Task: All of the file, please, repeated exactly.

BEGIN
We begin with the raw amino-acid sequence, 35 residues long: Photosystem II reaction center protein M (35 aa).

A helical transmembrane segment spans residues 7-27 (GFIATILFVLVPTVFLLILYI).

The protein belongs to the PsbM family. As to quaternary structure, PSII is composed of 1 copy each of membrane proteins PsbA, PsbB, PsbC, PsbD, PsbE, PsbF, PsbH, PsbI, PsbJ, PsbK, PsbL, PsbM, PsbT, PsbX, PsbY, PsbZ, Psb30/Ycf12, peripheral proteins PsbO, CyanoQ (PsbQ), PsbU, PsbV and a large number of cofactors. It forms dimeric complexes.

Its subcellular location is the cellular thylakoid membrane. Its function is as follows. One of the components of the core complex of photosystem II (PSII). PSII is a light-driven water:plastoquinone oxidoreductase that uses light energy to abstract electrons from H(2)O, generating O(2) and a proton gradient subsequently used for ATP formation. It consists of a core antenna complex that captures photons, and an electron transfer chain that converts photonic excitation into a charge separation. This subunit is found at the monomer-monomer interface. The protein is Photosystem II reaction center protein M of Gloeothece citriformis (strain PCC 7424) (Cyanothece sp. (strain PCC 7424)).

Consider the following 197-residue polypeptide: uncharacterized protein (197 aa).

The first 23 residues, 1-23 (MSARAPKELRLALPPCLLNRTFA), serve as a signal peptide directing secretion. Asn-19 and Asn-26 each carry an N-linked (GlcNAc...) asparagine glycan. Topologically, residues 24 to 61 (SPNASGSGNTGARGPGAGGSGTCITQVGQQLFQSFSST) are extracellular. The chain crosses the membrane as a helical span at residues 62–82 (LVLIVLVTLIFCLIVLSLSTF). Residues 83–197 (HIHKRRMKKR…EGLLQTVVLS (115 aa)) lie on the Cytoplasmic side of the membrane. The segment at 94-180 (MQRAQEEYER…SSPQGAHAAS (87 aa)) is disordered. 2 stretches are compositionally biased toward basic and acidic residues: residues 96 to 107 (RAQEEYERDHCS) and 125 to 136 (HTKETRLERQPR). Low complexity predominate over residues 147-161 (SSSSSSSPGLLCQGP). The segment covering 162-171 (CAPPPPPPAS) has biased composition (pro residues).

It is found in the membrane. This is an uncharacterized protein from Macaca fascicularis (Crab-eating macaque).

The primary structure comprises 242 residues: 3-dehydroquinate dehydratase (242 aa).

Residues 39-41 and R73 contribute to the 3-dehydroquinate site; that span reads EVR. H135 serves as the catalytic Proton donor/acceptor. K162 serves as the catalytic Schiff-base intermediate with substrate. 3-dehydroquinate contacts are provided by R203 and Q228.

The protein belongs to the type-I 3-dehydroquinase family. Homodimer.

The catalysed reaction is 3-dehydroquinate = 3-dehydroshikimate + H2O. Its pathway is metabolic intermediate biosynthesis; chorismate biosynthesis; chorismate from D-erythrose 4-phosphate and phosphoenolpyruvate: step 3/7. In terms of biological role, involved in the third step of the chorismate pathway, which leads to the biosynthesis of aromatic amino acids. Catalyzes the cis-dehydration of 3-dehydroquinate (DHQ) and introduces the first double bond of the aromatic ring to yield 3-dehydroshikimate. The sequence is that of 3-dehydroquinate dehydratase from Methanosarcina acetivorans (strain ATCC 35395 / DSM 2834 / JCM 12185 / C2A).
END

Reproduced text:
We begin with the raw amino-acid sequence, 35 residues long: Photosystem II reaction center protein M (35 aa).

A helical transmembrane segment spans residues 7-27 (GFIATILFVLVPTVFLLILYI).

The protein belongs to the PsbM family. As to quaternary structure, PSII is composed of 1 copy each of membrane proteins PsbA, PsbB, PsbC, PsbD, PsbE, PsbF, PsbH, PsbI, PsbJ, PsbK, PsbL, PsbM, PsbT, PsbX, PsbY, PsbZ, Psb30/Ycf12, peripheral proteins PsbO, CyanoQ (PsbQ), PsbU, PsbV and a large number of cofactors. It forms dimeric complexes.

Its subcellular location is the cellular thylakoid membrane. Its function is as follows. One of the components of the core complex of photosystem II (PSII). PSII is a light-driven water:plastoquinone oxidoreductase that uses light energy to abstract electrons from H(2)O, generating O(2) and a proton gradient subsequently used for ATP formation. It consists of a core antenna complex that captures photons, and an electron transfer chain that converts photonic excitation into a charge separation. This subunit is found at the monomer-monomer interface. The protein is Photosystem II reaction center protein M of Gloeothece citriformis (strain PCC 7424) (Cyanothece sp. (strain PCC 7424)).

Consider the following 197-residue polypeptide: uncharacterized protein (197 aa).

The first 23 residues, 1-23 (MSARAPKELRLALPPCLLNRTFA), serve as a signal peptide directing secretion. Asn-19 and Asn-26 each carry an N-linked (GlcNAc...) asparagine glycan. Topologically, residues 24 to 61 (SPNASGSGNTGARGPGAGGSGTCITQVGQQLFQSFSST) are extracellular. The chain crosses the membrane as a helical span at residues 62–82 (LVLIVLVTLIFCLIVLSLSTF). Residues 83–197 (HIHKRRMKKR…EGLLQTVVLS (115 aa)) lie on the Cytoplasmic side of the membrane. The segment at 94-180 (MQRAQEEYER…SSPQGAHAAS (87 aa)) is disordered. 2 stretches are compositionally biased toward basic and acidic residues: residues 96 to 107 (RAQEEYERDHCS) and 125 to 136 (HTKETRLERQPR). Low complexity predominate over residues 147-161 (SSSSSSSPGLLCQGP). The segment covering 162-171 (CAPPPPPPAS) has biased composition (pro residues).

It is found in the membrane. This is an uncharacterized protein from Macaca fascicularis (Crab-eating macaque).

The primary structure comprises 242 residues: 3-dehydroquinate dehydratase (242 aa).

Residues 39-41 and R73 contribute to the 3-dehydroquinate site; that span reads EVR. H135 serves as the catalytic Proton donor/acceptor. K162 serves as the catalytic Schiff-base intermediate with substrate. 3-dehydroquinate contacts are provided by R203 and Q228.

The protein belongs to the type-I 3-dehydroquinase family. Homodimer.

The catalysed reaction is 3-dehydroquinate = 3-dehydroshikimate + H2O. Its pathway is metabolic intermediate biosynthesis; chorismate biosynthesis; chorismate from D-erythrose 4-phosphate and phosphoenolpyruvate: step 3/7. In terms of biological role, involved in the third step of the chorismate pathway, which leads to the biosynthesis of aromatic amino acids. Catalyzes the cis-dehydration of 3-dehydroquinate (DHQ) and introduces the first double bond of the aromatic ring to yield 3-dehydroshikimate. The sequence is that of 3-dehydroquinate dehydratase from Methanosarcina acetivorans (strain ATCC 35395 / DSM 2834 / JCM 12185 / C2A).